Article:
Raising Artists & Creatives: The Myth of Mnemosyne

The Myth of Mnemosyne


Last year I took our foster lab to the vet to get neutered.

It was dark and early in the morning, well before I am usually coherent, and the waiting room had a couple other dogs anxiously pacing and barking on leashes.  There was one tiny dog, some chihuahua breed, that just had it in for my lab.  He was barking up a storm and trying to escape his handlers, and probably making them pretty happy that his procedure was finally happening.  My dog, who was about 70 pounds by then, was terrified of this chihuahua and was trying to crawl underneath my legs for protection.  Little did he know what he was actually there for…I don’t think he would have been as trusting.

The funny thing is, there were a number of ladies there with cages that had large towels and blankets draped over them.  I didn’t know if they were catching raccoons or beavers or what at that hour, but it looked like they all had been tromping around in the dirt before they got here.  One lady had wild blond hair, rolled up faded, turquoise sweatpants, old running shoes and an open flannel button down shirt over a dingy white tshirt.  She had 3 traps with feral cats she had caught that morning down by the old sugar plant.  From what she told some other woman in the waiting room, she had been doing this for over 20 years now; catching cats in fields and bringing them in to the vet.

Another woman in the room had one cat in her carrier, and it looked more like she was there to have her pet neutered as well.  I struck up a conversation with her…and it was interesting.  She was concerned with saving these feral cats,  and had a bunch of plans on how to make this her mission in life.  It was interesting because we were in a vets office in the middle of the San Joaquin valley of California, surrounded by farm fields, dairies and orchards.  She was commuting out here for her mission from her townhouse in Berkeley.  I didn’t really understand why exactly she was driving over an hour to come out to farmlands to catch cats, but I figured the exotic is more fun than the familiar.  Catching cats in an abandoned sugar plant is certainly more exciting than finding cats in your garbage can next to your townhouse.

Anyway, she named the feral cat, which I think kind of goes against the nature of feral cats.  But it was her new mission, and she was excited, so she named the cat “Camus.”

I have no idea who Camus is, but she certainly did.  She said, “Camus wrote ’The Stranger,’ obviously, so I named him ‘Camus,’ since he was a stranger to me.”

So, off I went to Wikipedia to figure out who Camus was.

Turns out he, “was a French Nobel Prize winning author, journalist, and philosopher. His views contributed to the rise of the philosophy known as absurdism. He wrote in his essay “The Rebel” that his whole life was devoted to opposing the philosophy of nihilism while still delving deeply into individual freedom . (Wikipedia)“  “The Stranger” was a book he wrote in 1946. (link)

Camus said, “I summarized The Stranger a long time ago, with a remark I admit was highly paradoxical: ‘In our society any man who does not weep at his mother’s funeral runs the risk of being sentenced to death.’ I only meant that the hero of my book is condemned because he does not play the game.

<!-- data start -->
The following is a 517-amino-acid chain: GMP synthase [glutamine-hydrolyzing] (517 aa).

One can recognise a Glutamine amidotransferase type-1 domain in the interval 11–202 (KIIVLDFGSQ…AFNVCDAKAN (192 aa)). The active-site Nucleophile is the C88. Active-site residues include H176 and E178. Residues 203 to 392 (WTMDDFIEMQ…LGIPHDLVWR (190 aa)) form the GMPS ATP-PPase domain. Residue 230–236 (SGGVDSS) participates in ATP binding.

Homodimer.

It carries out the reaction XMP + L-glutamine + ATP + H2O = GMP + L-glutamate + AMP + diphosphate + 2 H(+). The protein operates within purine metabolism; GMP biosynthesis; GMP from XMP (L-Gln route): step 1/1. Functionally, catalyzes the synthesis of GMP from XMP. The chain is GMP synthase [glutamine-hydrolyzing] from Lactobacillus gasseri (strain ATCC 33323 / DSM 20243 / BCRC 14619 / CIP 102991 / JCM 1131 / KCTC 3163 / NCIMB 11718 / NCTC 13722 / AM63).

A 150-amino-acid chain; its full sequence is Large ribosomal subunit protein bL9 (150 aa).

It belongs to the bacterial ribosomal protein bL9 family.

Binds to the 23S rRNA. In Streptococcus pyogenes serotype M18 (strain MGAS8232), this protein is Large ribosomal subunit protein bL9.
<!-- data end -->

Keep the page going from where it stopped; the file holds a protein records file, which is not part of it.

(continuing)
This is what interests me: the person who does not play the game.  The game of life that fits the square pegs into square holes.  The game of idealized expectations from society: The behaviors and goals that are normally expected from people in a culture, and the expected judgement onto them when they fail to meet the expectations.  The person who does not have a 9-5 job with benefits.  The person who chooses something different.  The person who chooses a life of “else.”  Not a retail job, what else?  Not a career in a factory, what else?  Not a person who eats at chain restaurants…what else?

When I was in college I worked at an art gallery for a few years.  I was the assistant curator, and I loved that job.  I loved seeing the artwork coming in, I loved meeting the artists, I loved seeing the good work and the bad work…and then finding out the meaning behind the bad work, and having my mind blown.  Art is a mysterious field with mysterious people.  The artists I worked with ranged from women dressed in silk scarves with impeccable hair and expensive perfume, to very angry bald potters wearing flannel and jeans.  You really can’t tell artists out of the crowd, because there are so many artists out there.  Not just the crazy performance artists who plague Berkeley or Greenwich Village, but deep-rooted artists who see the world as an Artist.

tumblr_mzzqxabKjH1st5lhmo1_1280 The Artist sees the light through the tea reflecting the flowers in the backyard.  They will show you the extraordinary emotions of your heart through the ordinary.
tumblr_myp99avE2U1st5lhmo1_1280 The Artist sees the shadows of memories reflecting the legacy of the land.  They will remind you of your father who once showed you how to whittle a stick properly;  your distant uncle who came to visit once when you were young and took you for a ride through the country on his Victory motorcycle.